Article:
This chapter considers the enduring reach of Head Start centers in South Central throughout the 1980s. In the midst of neighborhood demographic change, Head Start classrooms implemented a multiracial and multicultural approach to early childhood education and community activism that resonated with South Central African American and Latina residents. By focusing on the goals of the educational curriculum framing Head Start, as well as this program's teachers' receptiveness to training African American and Latina immigrant parents and residents to participate in the teaching of the program's curriculum, the chapter provides an analysis of the lasting legacies of Head Start's benefits. The collaborative efforts of these women points to the importance of locating and learning from the power of investing in the educational attainment of South Central as a community of dedicated and promising children and women.
This chapter reveals narratives of selectively acknowledging the ways demographic change and immigrant diversity influence community relations, opportunities, and life in South Central Los Angeles. The interracial tension between African American, Korean immigrant, and Latina/o immigrant South Central entrepreneurs and residents was the result of heavy policing and profiling in the community, escalation of the drug epidemic, anxiety over immigrant enforcement, and the national and local government economic disinvestment. The chapter examines these lived 1980s realities to argue that the indignities of underemployment, police brutality, immigrant enforcement, a drug epidemic, diminished educational opportunities, and poverty culminated in the 1992 uprising. It concludes with the community's commitment to not becoming undone by such instability, to magnify their resilience.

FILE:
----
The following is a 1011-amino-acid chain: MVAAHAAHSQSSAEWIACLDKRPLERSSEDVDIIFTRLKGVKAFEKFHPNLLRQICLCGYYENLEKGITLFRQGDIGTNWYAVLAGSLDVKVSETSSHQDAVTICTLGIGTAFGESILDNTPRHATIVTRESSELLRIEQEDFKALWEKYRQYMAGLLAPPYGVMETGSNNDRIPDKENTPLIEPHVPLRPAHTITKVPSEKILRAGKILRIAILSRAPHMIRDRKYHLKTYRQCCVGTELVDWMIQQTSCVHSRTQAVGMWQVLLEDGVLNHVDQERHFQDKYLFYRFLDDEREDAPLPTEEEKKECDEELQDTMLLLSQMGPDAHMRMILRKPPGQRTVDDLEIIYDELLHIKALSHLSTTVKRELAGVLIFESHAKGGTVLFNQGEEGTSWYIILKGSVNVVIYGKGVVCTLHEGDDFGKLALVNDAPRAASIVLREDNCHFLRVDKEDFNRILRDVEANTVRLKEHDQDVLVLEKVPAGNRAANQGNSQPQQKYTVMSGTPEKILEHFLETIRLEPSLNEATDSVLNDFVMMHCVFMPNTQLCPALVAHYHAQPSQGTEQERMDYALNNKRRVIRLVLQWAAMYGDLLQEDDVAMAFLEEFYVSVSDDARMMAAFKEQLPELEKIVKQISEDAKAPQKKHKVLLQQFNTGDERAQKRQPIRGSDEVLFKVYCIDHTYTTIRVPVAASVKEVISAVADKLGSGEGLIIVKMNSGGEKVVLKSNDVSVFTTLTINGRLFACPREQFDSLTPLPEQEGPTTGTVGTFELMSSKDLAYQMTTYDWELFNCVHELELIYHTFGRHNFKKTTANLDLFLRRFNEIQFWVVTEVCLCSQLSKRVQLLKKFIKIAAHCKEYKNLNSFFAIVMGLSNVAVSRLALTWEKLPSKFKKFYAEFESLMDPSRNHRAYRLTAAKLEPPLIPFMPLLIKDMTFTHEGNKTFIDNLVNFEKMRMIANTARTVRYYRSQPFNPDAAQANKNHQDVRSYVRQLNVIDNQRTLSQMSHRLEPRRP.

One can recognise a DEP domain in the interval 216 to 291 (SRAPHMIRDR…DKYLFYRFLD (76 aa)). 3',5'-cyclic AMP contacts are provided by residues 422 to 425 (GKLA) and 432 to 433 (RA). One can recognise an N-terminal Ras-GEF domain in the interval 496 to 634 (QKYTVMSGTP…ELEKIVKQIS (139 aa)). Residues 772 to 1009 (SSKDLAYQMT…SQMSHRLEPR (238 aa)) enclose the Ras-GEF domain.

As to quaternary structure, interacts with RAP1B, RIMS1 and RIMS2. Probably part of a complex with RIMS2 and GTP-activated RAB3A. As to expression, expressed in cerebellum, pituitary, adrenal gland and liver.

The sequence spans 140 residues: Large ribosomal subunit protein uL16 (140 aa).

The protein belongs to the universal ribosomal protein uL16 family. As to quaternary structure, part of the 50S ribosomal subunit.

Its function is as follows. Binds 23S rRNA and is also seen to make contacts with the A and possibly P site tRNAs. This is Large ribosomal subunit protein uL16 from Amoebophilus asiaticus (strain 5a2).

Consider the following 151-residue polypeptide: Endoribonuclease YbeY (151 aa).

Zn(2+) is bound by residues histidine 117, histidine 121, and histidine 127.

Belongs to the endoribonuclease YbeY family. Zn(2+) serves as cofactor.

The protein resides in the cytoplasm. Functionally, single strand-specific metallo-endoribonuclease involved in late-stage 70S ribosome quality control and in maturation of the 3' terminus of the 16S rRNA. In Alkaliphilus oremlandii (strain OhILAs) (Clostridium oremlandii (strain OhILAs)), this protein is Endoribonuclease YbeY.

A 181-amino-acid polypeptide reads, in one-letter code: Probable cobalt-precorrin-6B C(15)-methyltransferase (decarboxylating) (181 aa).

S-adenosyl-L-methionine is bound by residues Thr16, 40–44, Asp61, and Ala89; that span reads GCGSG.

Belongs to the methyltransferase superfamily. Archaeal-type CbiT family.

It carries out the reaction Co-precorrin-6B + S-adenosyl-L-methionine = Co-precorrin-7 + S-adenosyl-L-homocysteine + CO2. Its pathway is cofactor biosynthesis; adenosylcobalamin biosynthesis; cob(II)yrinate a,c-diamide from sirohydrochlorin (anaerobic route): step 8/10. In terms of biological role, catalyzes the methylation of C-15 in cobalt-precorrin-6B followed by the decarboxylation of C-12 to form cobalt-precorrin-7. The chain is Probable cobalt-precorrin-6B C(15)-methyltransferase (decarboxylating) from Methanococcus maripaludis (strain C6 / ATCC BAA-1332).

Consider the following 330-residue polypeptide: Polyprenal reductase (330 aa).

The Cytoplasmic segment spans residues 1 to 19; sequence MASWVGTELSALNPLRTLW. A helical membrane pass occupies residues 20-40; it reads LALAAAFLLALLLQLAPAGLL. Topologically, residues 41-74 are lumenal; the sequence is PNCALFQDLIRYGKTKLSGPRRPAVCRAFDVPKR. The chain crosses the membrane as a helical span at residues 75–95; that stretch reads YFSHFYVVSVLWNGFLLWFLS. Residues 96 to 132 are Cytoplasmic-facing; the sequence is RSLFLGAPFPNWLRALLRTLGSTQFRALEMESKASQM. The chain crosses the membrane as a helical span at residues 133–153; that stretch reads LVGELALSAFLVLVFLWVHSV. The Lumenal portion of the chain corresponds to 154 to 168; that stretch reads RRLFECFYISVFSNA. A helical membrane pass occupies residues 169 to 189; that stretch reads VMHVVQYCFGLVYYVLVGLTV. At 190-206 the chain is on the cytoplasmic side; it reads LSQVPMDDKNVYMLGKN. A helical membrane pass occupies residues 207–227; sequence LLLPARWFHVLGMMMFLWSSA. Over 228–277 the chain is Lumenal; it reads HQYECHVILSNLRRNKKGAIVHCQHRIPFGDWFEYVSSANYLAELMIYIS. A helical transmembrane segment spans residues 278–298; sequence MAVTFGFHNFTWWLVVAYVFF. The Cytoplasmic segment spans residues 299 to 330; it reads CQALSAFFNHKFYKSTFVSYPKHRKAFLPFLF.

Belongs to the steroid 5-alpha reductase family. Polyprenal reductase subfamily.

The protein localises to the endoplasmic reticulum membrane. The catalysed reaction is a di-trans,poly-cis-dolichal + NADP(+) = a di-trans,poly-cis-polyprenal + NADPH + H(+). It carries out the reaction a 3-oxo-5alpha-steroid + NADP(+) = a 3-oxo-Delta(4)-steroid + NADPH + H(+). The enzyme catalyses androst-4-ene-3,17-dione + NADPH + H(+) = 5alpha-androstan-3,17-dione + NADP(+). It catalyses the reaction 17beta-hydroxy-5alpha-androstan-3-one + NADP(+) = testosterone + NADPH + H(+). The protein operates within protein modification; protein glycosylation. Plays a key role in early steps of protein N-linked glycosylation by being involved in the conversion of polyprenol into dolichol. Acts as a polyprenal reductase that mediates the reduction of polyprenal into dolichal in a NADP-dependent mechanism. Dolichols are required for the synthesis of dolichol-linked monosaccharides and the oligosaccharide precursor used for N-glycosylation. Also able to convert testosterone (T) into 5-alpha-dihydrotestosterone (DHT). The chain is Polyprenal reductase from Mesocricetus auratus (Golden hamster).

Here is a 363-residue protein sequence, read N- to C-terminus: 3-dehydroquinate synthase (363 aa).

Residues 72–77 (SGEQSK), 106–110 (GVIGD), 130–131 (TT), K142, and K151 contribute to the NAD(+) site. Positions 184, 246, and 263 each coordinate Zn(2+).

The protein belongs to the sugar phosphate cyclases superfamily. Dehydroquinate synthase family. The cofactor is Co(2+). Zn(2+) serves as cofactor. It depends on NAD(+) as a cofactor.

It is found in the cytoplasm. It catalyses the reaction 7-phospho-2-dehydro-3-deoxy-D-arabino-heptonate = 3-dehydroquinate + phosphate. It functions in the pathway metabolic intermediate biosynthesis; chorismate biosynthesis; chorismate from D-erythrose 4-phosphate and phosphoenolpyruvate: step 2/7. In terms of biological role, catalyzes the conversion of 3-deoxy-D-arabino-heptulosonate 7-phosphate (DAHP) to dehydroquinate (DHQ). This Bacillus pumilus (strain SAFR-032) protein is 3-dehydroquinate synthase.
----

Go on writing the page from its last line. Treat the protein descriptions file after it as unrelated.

This chapter returns to Broadway Federal Bank in the wake of the 1992 uprisings to investigate this race enterprise's longevity and commitment to the community. The race-based politics that framed this establishment's management had to embrace the realization that to thrive and genuinely serve the South Central community it had to cater to an African American and increasingly Latina/o immigrant clientele. The economic and social realities framing South Central's community life leading up to and after the 1992 Los Angeles Uprisings has compelled some of South Central's most invested community entrepreneurs and residents to face demographic and social change with an outlook that cannot underestimate the multiracial configuration and needs of this community.
This final chapter alerts readers to the urgency of learning from South Central's history of relational community formation and solidarity. By identifying and discussing contemporary local South Central branding efforts, informal economies, and electoral campaigns shaping this community's current neighborhood interactions and investments, the chapter elaborates on the importance of building on the investments, relationships, and ties that have sustained community building, placemaking, and friendships in South Central. The onset of gentrification and the rise in underemployment, homelessness, border enforcement, white supremacy movements, and police brutality are highlighted as realities that render an inclusive approach toward race and community as important to maintaining a sense of home.